Clayton M. Christensen

Kim B. Clark Professor of Business Administration

Clayton M. Christensen is the Kim B. Clark Professor of Business Administration at the Harvard Business School; and is regarded as one of the world's top experts on innovation and growth.

Professor Christensen holds a B.A. with highest honors in economics from Brigham Young University (1975), and an M.Phil. in applied econometrics from Oxford University (1977), where he studied as a Rhodes Scholar. He received an MBA with High Distinction from the Harvard Business School in 1979, graduating as a George F. Baker Scholar. In 1982 Professor Christensen was named a White House Fellow, and served through 1983 as assistant to U.S. Transportation Secretaries Drew Lewis and Elizabeth Dole. He was awarded his DBA from the Harvard Business School in 1992. Professor Christensen became a faculty member there in 1992, and was awarded a full professorship with tenure in 1998. He holds five honorary doctorates and an honorary chaired professorship at the Tsinghua University in Taiwan.

Christensen has served as a director of many companies, and has advised the executives of scores of the world's major corporations. These companies generate tens of billions of dollars in revenues every year from product and service innovations that were inspired by his research.

Christensen, an experienced entrepreneur, has started four successful companies. Prior to joining the HBS faculty, in 1984 he and three MIT professors founded CPS Technologies, which has become a leading developer and manufacturer of products from high-technology materials.

In 2000, Christensen founded Innosight, a consulting firm that uses his theories of innovation to help companies create new growth businesses. In 2007, he founded Rose Park Advisors, a firm that identifies and invests in disruptive companies. He is also the founder of Innosight Institute, a non-profit think tank whose mission is to apply his theories to vexing societal problems such as healthcare and education.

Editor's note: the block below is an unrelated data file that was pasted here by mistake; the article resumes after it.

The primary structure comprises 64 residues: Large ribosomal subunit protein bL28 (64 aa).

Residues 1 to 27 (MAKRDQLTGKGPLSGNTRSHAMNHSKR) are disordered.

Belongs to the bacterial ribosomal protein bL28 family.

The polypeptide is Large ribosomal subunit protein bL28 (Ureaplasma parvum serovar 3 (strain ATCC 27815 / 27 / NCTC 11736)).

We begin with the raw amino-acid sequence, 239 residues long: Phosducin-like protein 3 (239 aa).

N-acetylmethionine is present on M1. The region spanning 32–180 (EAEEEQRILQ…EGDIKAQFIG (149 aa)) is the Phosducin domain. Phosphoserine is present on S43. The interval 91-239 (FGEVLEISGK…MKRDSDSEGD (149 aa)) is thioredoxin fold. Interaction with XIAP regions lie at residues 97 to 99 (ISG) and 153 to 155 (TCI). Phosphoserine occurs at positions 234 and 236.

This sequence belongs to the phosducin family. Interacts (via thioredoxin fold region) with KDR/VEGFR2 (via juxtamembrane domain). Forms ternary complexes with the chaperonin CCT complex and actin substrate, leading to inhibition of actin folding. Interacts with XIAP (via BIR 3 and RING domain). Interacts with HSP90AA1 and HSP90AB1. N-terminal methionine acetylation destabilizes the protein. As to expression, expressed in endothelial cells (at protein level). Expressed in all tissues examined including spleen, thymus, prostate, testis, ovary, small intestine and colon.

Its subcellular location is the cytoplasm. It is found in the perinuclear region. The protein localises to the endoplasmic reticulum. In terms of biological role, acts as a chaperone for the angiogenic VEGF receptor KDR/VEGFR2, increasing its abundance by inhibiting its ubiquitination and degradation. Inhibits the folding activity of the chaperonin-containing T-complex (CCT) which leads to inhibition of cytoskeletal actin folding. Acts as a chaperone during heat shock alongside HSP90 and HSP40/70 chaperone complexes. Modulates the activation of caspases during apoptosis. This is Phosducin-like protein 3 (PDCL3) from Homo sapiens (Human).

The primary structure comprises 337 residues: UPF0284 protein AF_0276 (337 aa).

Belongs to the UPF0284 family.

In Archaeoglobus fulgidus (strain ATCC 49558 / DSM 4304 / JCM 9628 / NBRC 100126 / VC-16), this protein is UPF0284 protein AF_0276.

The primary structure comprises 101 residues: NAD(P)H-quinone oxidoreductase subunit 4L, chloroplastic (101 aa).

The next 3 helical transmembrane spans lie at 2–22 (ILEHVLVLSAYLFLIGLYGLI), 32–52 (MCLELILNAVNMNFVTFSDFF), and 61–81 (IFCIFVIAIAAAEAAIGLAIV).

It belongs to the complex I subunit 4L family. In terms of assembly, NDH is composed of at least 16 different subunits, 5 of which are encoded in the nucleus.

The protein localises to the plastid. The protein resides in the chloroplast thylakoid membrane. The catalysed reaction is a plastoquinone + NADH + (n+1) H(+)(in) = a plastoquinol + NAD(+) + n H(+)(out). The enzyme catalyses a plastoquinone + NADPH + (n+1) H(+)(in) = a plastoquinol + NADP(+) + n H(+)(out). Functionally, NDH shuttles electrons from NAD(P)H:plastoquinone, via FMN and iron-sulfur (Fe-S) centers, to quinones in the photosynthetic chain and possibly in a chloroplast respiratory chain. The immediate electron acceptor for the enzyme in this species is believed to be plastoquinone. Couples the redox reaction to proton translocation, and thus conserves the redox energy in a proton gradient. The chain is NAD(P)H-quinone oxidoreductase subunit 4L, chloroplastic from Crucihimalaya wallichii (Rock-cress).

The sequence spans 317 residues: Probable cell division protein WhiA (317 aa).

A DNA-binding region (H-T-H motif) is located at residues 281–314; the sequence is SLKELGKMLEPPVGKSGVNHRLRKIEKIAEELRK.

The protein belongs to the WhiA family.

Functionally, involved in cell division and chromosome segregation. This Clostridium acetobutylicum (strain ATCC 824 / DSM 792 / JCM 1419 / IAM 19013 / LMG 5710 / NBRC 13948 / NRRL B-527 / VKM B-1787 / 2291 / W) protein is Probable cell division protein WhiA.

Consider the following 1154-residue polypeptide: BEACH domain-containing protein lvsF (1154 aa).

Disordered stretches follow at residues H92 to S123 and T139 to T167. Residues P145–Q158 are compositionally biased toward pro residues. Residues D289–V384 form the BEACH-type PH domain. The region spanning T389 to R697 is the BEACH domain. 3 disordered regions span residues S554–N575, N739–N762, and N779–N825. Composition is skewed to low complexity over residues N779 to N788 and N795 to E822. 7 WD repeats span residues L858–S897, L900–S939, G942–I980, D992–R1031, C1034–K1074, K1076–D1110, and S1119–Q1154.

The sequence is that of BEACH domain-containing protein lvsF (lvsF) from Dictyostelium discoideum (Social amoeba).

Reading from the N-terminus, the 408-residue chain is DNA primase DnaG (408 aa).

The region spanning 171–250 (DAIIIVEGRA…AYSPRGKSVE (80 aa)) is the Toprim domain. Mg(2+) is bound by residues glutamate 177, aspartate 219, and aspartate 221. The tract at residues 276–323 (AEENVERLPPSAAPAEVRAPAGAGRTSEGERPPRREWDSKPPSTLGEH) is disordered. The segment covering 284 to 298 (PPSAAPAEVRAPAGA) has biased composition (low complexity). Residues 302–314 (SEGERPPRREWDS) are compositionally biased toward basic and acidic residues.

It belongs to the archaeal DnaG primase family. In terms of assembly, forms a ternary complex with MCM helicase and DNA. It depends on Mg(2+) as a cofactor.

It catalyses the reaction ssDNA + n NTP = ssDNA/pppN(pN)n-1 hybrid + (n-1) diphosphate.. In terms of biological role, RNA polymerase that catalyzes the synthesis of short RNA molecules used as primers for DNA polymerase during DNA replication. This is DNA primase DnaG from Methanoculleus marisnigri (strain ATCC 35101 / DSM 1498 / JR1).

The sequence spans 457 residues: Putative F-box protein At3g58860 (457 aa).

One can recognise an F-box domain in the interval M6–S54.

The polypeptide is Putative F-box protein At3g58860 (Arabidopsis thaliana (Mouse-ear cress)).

Professor Christensen is the best-selling author of eight books and more than a hundred articles. The Innovator's Dilemma received the Global Business Book Award as the best business book of the year (1997); and in 2011 The Economist named it as one of the six most important books about business ever written.  His other articles and books have received the Abernathy, Newcomen, James Madison, and Circle Prizes. Five times he has received the McKinsey Award, given to the two best articles published in the Harvard Business Review each year; and has received the Lifetime Achievement Award from the Tribeca Films Festival (2010). He has been featured twice (1998 and 2011) as the cover story in Forbes Magazine. In 2011 in a poll of thousands of executives, consultants and business school professors, Christensen was named as the most influential business thinker in the world.

Professor Christensen was born in Salt Lake City, Utah. He worked as a missionary for the Church of Jesus Christ of Latter-day Saints in the Republic of Korea from 1971 to 1973; speaks fluent Korean; and continues to serve in his church in as many ways as he can. He served the Boy Scouts of America for 25 years as a scoutmaster, cubmaster, den leader, troop and pack committee chairman. He and his wife Christine live in Belmont, MA. They are the parents of five children and grandparents to five grandchildren.

  1. How Will You Measure Your Life?

    In 2010 world-renowned innovation expert Clayton M. Christensen gave a powerful speech to the Harvard Business School's graduating class. Drawing upon his business research, he offered a series of guidelines for finding meaning and happiness in life. He used examples from his own experiences to explain how high achievers can all too often fall into traps that lead to unhappiness.

    The speech was memorable not only because it was deeply revealing but also because it came at a time of intense personal reflection: Christensen had just overcome the same type of cancer that had taken his father's life. As Christensen struggled with the disease, the question "How do you measure your life?" became more urgent and poignant, and he began to share his insights more widely with family, friends, and students.

    In this groundbreaking book, Christensen puts forth a series of questions: How can I be sure that I'll find satisfaction in my career? How can I be sure that my personal relationships become enduring sources of happiness? How can I avoid compromising my integrity—and stay out of jail? Using lessons from some of the world's greatest businesses, he provides incredible insights into these challenging questions.

    How Will You Measure Your Life? is full of inspiration and wisdom, and will help students, midcareer professionals, and parents alike forge their own paths to fulfillment.

  2. How Will You Measure Your Life? Clay Christensen at TEDxBoston

    "It's actually really important that you succeed at what you're succeeding at, but that isn't going to be the measure of your life."

    Too often, we measure success in life against the progress we make in our careers. But how can we ensure we're not straying from our values as humans along the way? Clayton Christensen, Harvard Business School professor and world-renowned innovation guru, examines the daily decisions that define our lives and encourages all of us to think about what is truly important.